The Shame of it All.

The Shame of it All. September 1, 2021

IMAGE: Pexels

After a tear-filled counseling appointment, Krista looked at me and said “I think we’ve struck gold”. 

I’ve been trying to get to the bottom of my health anxiety for, oh I don’t know, 26 years or so.

Lot’s of therapy.

Tons of prayer.

Bible studies.



Never wanting to shy away from it all.

Always being willing to dig a little deeper.

Shovel some more dirt out of the way.

Willing to put in the hard work to get to the bottom of this struggle.

Krista reminded me of how I say “I’m afraid but I don’t know why.”

I say that?


Apparently, I say it quite often.

I don’t know.

I’m not sure.

But yesterday?

We went a little deeper.

Shoveled on past the fear.

Kept digging.

Wanna know the gold?

The thing behind the thing?

The thing under the thing?


It’s…. SHAME.

I had told her several different stories of older people who had said some not very nice things to me.

You see, when you are vulnerable and put yourself out there, and reach out to people about your fears?

Well, sometimes even the best meaning people, shame you.

I told one older woman I was afraid to get cancer.

She looked me in the eye and said it was because my identity wasn’t in Christ, it was in my looks. I was vain.

I told another older woman about my fears and she looked me in the eye and flat I told me I was flipping God off.


I’m vain AND I’m flipping the god of the universe off???

The one I am coming to, on my knees, begging for healing?


Giving him the old bird.


There is more.

I have had three different adult people in my life ask me to forgive them for not liking me.

I could tell each story but I won’t.

I was telling a group of people about my hypochondria once, and the older gentleman sitting across from me said “You know, God can heal you of your eye problem.”

I freaked out.

Could he tell just by looking at me that I had some sort of eye cancer?


Turns out, it wasn’t that kind of “eye”.

It was actually an “I” problem.

As in, I thought about myself too much.

Once again, after I told Krista this story, I asked her if I am a narcissist.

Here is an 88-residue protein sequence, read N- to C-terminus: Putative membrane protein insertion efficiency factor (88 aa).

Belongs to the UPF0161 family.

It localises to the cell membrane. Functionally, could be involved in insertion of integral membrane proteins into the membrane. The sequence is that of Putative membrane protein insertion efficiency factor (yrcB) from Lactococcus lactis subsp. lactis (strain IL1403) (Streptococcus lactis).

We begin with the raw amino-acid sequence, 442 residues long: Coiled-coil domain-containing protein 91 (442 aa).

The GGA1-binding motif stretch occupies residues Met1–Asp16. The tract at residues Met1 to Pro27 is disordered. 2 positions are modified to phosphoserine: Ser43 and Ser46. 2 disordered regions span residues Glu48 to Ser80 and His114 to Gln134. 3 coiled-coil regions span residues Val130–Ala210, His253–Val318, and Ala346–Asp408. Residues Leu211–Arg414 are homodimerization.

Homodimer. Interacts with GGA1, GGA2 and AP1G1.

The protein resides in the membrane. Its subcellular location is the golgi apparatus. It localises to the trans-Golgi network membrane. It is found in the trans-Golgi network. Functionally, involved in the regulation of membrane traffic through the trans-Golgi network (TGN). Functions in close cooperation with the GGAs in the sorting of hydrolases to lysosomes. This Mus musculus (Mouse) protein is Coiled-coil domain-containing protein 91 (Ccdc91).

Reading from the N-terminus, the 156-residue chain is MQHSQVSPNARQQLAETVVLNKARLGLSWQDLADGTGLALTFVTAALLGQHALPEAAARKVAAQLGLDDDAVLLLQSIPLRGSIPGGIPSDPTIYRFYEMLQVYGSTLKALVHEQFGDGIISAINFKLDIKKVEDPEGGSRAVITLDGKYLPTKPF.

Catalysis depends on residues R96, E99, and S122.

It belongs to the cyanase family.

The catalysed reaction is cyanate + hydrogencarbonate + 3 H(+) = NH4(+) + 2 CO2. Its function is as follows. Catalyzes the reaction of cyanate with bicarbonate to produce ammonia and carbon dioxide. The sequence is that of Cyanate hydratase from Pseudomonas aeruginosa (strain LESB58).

She said I am not.

Then, we went and dug some more.

How about the two times I threw up in elementary school?

Once in Art Class and once all over my third grade teacher’s desk, dress and grade book.

As I told both of these stories, I began to cry.

Ugly cry.

Little 1st and 3rd grade Karen.


Which led to being afraid.


I spend a whole lot of time being ashamed.

I’m even ashamed at how many times I’ve said “I” in this post.


Not really.

Not anymore.

If I can tell you all about my stuff?

Maybe it can help you see some of your stuff.

Which reminds me, Krista said my vulnerability can make people not like me.

She told me that if I want everyone to like me I need to stop being so vulnerable.

I asked her why.

She said when I am vulnerable I become like a mirror to others.

IMAGE: Pexels

Other people can actually see themselves in me and they don’t like it.

Wait, what?

It isn’t really about me?

It’s more about them?


I’ve typed a whole lot.

If you are still reading, thank you.

I know now there is something to this shame stuff.

And that is one thing I haven’t ever thought of.

I’m going to spend some time actually writing about what it would look like if adult Karen could have walked into that dark bathroom and spoke with little Karen.

IMAGE: Pexels

That will be a whole post in itself.

And there is so much to think about when it comes to shame inducing churches.

Oh Lord, have mercy and help us see.

Shame puffs up the fear.

Shame is like the air that is blowing up the balloon of fear.

I’m so scared because I am ashamed.

I’m terrified because I don’t want to be ashamed.


Now I’ve typed more.

No shame in any of it.

Let’s help each other see how beloved we are.

Perfect love cast out fear.

Nothing at all to be ashamed of.

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